Almost since the Hampstead SRA hoax began in early 2015, Sabine McNeill has protested vigorously that she absolutely, positively, 110% did not release the original videos of RD’s children onto the internet, in direct violation of the law. It’s been difficult to prove her wrong, since the blogs where she allegedly caused the videos to be published have long since removed all evidence, realising that they could find themselves in serious legal difficulties if they didn’t.
As we said two weeks ago, when Sabine posted the petition, “Return #WhistleblowerKids and #AbuseSurvivors to their Russian Family!” on Change.org on 2 February 2015, she included her email to then-Home Secretary Theresa May on the petition. She also included links to her own Google Drive, through which anyone who wished could view the collection of videos.
And now, one of our brilliant researchers has unearthed a second and even more damning “smoking gun”: the original post from The Tap Blog, dated 2 February 2015.
The post contains the same letter that Sabine placed on the petition, that very same day:
Just below the photo of Mrs Justice Pauffley, Sabine states,
The attached Position Statement was our offer NOT to expose this scandal in exchange of returning the children. Instead, Mrs Justice Pauffley ignored the issues that have been outstanding since Judge Mayer transferred the case to her on 23 December:
1. The justification for an Interim Care Order.
2. The discussion of a Non-Molestation Order.
3. The inequality of Contact.
Now, correct us if we’re wrong, but that sounds an awful lot like a threat of blackmail: “Do what we tell you, give us back the kids, and we’ll stay shtum”.
To gauge the threat accurately, though, one would really need to see the “Position Statement” that Sabine mentions.
Fortunately, we just happen to have a copy of that very statement. Here are the relevant sections:
On the first page, Sabine introduces the threat of “exposure”, including as her targets the “Secret Judiciary, Father, LB Camden, LB Barnet, Cafcass and Met Police, Christchurch Primary and other Schools”.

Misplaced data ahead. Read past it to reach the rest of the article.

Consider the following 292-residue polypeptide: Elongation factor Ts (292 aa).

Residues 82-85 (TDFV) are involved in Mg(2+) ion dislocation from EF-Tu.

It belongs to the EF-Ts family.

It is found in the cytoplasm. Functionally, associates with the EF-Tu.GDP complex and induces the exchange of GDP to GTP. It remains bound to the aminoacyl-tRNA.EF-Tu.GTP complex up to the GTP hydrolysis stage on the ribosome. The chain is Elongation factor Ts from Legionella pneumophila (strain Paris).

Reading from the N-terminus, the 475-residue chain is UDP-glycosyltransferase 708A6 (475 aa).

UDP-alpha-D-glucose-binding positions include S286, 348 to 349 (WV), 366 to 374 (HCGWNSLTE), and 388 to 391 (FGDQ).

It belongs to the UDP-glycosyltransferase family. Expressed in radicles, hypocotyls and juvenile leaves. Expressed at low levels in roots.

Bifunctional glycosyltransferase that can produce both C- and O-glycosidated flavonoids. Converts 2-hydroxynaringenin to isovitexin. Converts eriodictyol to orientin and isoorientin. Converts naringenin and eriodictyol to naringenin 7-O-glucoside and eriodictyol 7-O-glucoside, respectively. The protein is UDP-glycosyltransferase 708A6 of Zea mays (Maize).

On the second page, Sabine states that she published a blog post “for less than 24 hours – long enough for the abusive father to recognise himself – and to withdraw his application for committal to prison”: in other words, Sabine believed that she had already “convinced” RD to withdraw charges against her.
Having tested her blackmail strategy, she felt successfully, she made her threats and demands explicit:
To avoid high level embarrassment, the following possible arrangements might be worth considering:
1) Instead of starting public law proceedings against the school, the children are returned – with immediate effect – to live with the maternal grandparents in Russia.
2) Instead of mobilising English and Russian social media, the father is given a non-molestation order for life, anywhere in the world.
3) Instead of joining the Russian government to the proceedings, the children are released to their mother and maternal grandparents with immediate effect.
Courts don’t take well to threats
This “position statement” was in fact presented to Mrs Justice Pauffley on 26 January 2015—and was quite properly dismissed.
Somehow, despite all her years of experience in dealing with the court system, Sabine failed to realise that the courts don’t take kindly to threats and attempted blackmail. Having failed to predict the blindingly obvious, Sabine proceeded to Step 2: the Nuclear Option.
She drafted the email to the Home Secretary, attached the Position Statement and links to the videos, BCC’d it to Henry Curteis at The Tap Blog, and hit ‘send’.
Then she attached the email, complete with links to her Google Drive, to the Change.org petition, knowing that each time a new signatory to the petition shared it to Facebook, the email, position statement, and video links would be spread that much further afield.
Sure enough, within days of this particular bomb being dropped, the videos had gone viral on YouTube, and Hoaxtead was under way. By the time Mrs Justice Pauffley read her judgement on 19 March 2015, she stated:
The subject children have been named repeatedly on the internet. Their photographs and film clips in which they feature have been published and re-published widely. Filmed police interviews of the children have been uploaded on to publicly accessible websites; so, too, intensely personal information relating to both children. As at 10 March 2015, more than 4 million people worldwide had viewed online material relating to this case.
To our knowledge, Sabine has yet to face charges for her part in violating the children’s right to privacy.